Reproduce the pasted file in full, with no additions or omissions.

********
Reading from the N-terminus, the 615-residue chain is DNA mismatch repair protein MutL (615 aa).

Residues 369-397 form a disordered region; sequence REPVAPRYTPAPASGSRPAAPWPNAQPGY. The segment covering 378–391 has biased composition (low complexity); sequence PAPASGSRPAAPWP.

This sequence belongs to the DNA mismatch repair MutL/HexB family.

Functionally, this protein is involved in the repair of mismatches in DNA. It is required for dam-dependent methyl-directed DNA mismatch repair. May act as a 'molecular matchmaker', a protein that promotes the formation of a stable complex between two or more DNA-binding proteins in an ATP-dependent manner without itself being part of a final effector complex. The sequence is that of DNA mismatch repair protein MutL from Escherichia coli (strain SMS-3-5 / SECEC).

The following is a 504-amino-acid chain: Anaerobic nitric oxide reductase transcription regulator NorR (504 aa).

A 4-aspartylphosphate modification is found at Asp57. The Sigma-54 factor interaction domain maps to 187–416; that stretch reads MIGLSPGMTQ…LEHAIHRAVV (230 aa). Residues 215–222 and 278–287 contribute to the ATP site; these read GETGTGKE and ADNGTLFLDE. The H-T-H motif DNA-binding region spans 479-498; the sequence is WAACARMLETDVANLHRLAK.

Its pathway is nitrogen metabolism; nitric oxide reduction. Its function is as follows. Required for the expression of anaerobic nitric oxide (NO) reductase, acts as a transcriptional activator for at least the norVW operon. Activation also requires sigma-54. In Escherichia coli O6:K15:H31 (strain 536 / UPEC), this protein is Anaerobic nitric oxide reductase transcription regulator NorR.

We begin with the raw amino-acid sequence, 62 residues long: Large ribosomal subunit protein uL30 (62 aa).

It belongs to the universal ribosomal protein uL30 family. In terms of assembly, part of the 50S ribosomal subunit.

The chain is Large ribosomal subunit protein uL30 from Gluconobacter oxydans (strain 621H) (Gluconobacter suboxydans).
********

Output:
Reading from the N-terminus, the 615-residue chain is DNA mismatch repair protein MutL (615 aa).

Residues 369-397 form a disordered region; sequence REPVAPRYTPAPASGSRPAAPWPNAQPGY. The segment covering 378–391 has biased composition (low complexity); sequence PAPASGSRPAAPWP.

This sequence belongs to the DNA mismatch repair MutL/HexB family.

Functionally, this protein is involved in the repair of mismatches in DNA. It is required for dam-dependent methyl-directed DNA mismatch repair. May act as a 'molecular matchmaker', a protein that promotes the formation of a stable complex between two or more DNA-binding proteins in an ATP-dependent manner without itself being part of a final effector complex. The sequence is that of DNA mismatch repair protein MutL from Escherichia coli (strain SMS-3-5 / SECEC).

The following is a 504-amino-acid chain: Anaerobic nitric oxide reductase transcription regulator NorR (504 aa).

A 4-aspartylphosphate modification is found at Asp57. The Sigma-54 factor interaction domain maps to 187–416; that stretch reads MIGLSPGMTQ…LEHAIHRAVV (230 aa). Residues 215–222 and 278–287 contribute to the ATP site; these read GETGTGKE and ADNGTLFLDE. The H-T-H motif DNA-binding region spans 479-498; the sequence is WAACARMLETDVANLHRLAK.

Its pathway is nitrogen metabolism; nitric oxide reduction. Its function is as follows. Required for the expression of anaerobic nitric oxide (NO) reductase, acts as a transcriptional activator for at least the norVW operon. Activation also requires sigma-54. In Escherichia coli O6:K15:H31 (strain 536 / UPEC), this protein is Anaerobic nitric oxide reductase transcription regulator NorR.

We begin with the raw amino-acid sequence, 62 residues long: Large ribosomal subunit protein uL30 (62 aa).

It belongs to the universal ribosomal protein uL30 family. In terms of assembly, part of the 50S ribosomal subunit.

The chain is Large ribosomal subunit protein uL30 from Gluconobacter oxydans (strain 621H) (Gluconobacter suboxydans).